import tensorflow as tf
import numpy as np
import matplotlib.pyplot as plt
import pandas as pd

plt.rcParams['figure.figsize'] = (16, 10)
plt.rcParams['text.usetex'] = True
plt.rc('font', size=15)


## Learning Rate

We used Gradient Descent method to find the weight making the cost minimum. Usually, at each step in training, element of weight vector updates its value by the direction of gradient decreasing.

$$\theta_j := \theta_j - \alpha \frac{\partial}{\partial \theta_j} J(\theta)$$

Here, we can see the constant term, $\alpha$, also known as learning rate. Learning rate is a hyper-parameter that controls how much we are adjusting the weights with respect to the loss gradient. Simply speaking, it is a speed of finding the answer that we want to find.

### Good and Bad learning rate

Suppose the there is an optimal point, we want to find it by searching manually. If the speed is too fast, it may pass the optimal point. Then we need to go back and re-search it. Or maybe we can miss it, and keep going. Sometimes it may occur going forward and backward, repeatedly. If the speed it too slow, then it takes a long time to find it.

Actually, there is no answer for optimial learning rate. It may be different on each case and environment, and even if the optimizer may take different learning rate. By andrej karpathy, $3e^4$ is best learning rate for Adam optimzier.

### Annealing the learning rate

So it is good approach of changing the learning rate per each epoch. It is called annealing (or decaying) the learning rate. In the example case we mentioned previously, there is the case that model tries to find the optimal point with going forward and backward repeatedly. If we can change the learning rate in that case, it can avoid to struggling in saddle point, and keep trying to find the point.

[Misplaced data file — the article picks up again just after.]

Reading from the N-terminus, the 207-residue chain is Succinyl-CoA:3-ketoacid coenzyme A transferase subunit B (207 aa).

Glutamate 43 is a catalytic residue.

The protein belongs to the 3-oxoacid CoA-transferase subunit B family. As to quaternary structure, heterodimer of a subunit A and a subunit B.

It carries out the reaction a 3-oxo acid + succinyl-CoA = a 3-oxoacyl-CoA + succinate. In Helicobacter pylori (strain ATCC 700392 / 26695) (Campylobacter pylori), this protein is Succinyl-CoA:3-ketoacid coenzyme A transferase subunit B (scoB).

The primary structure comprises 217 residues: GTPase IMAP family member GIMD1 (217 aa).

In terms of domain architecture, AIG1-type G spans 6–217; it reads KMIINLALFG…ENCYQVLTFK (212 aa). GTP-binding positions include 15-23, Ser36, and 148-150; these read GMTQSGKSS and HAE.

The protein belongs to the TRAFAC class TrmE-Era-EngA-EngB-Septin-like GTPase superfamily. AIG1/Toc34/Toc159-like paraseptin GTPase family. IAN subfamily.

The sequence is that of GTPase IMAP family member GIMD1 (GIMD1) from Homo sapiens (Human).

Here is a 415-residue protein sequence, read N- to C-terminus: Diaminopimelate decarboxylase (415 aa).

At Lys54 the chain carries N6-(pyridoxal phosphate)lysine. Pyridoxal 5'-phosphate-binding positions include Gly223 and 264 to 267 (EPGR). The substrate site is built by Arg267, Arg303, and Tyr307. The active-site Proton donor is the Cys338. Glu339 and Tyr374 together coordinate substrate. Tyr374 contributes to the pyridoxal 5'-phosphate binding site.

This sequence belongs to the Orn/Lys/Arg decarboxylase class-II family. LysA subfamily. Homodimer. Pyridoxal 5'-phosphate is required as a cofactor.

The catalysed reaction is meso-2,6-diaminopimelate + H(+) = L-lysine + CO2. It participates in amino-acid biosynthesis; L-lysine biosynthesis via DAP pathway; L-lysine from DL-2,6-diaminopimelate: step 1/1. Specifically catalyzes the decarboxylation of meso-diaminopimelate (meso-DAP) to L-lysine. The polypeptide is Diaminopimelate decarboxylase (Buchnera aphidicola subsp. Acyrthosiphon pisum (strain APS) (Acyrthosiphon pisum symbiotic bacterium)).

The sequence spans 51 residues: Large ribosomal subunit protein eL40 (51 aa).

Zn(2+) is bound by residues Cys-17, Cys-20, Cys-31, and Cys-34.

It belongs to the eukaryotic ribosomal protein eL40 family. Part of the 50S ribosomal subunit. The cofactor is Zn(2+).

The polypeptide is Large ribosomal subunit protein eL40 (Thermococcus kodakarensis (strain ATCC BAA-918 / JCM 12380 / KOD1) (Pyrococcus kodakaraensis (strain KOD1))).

There are various way to annealing the learning rate:

• Step Decay: Decay the rate per each N epochs.
• Exponential decay: Decay the rate with exponential function ($\alpha = \alpha_0 e^{-kt}$)
• ${1 \over t}$ decay: Decay the rate with fraction ($\alpha = \frac{\alpha_0}{1 + kt}$)

## Data Preprocessing

When we implement the logistic regression model for finding diabetes, we found out that the scale of each column is different from each other. In this dataset, it is hard to train it cause model understand the value itself. That is, sometime model could learn that large number of value is always good for prediction. And there is the case that the mean and variance is different from each columns. At this case, model may mis-understand the data, and interpret the valid data as an outlier.

For this problem, we need to apply method so called Feature Scaling. Feature scaling makes the data re-arranging in same standard. There are two common ways for feature scaling:

• Standardization : If you take the statistic class, maybe you heard about standard normal distribution. And to make normal distribution to standard normal distribution, we calculate the Z-score (also known as Standard Score). Throught this, it makes the standard normal distribution with mean of 0 and standard deviation of 1. Same approach can be applied here. If we get dataset, and calculate the Z-score, we can make dataset to standard distribution. So here is how to calculate Z-score,

$$x_{new} = \frac{x - \mu}{\sigma}$$

• Normalization : Unlike Standardization, Normalization makes the dataset to have some finite range. such as 0 and 1. To do this, we consider the maximum value of dataset to be 1, and the minimum value of dataset to be 0. And calculate the ratio between the measured point and minimum value. So it is also called Min-Max Scaling.

$$x_{new} = \frac{x - x_{min}}{x_{max} - x_{min}}$$

## Overfitting

Usually, the learning process with updating weight and bias is called fit. So training is also called fit the model. So what does it mean of overfitting?

If we train the model with given data, we can see that the model is well-trained by monitoring the cost or loss on each epochs. The problem is that what if we input the unknown data to the trained model. Does it work? Actually, we don't know any information about unknown data, the mean, standard deviation, etc. Maybe it contains lots of outliers the model doesn't see while training.

As a result, well-performed model must work well on not only training data, but also the unknown data. And that's why we separate the training dataset and test dataset in the data preprocessing step.

Overfitting and underfitting is the problem we explained about. Overfitting is the situation that model works well on training dataset, but worst performance on test dataset. Usually, someone mentioned about high variance. In statistical view, high variance means that the model (or estimator) varies a lot depending on the data you get. And it occurs while the model has various of dependent variable.

Underfitting is the situation that model doesn't work well on training dataset. It has high bias since the model doesn't have ability to handle the difference of dataset, and underfitting model have low number of dependent variables.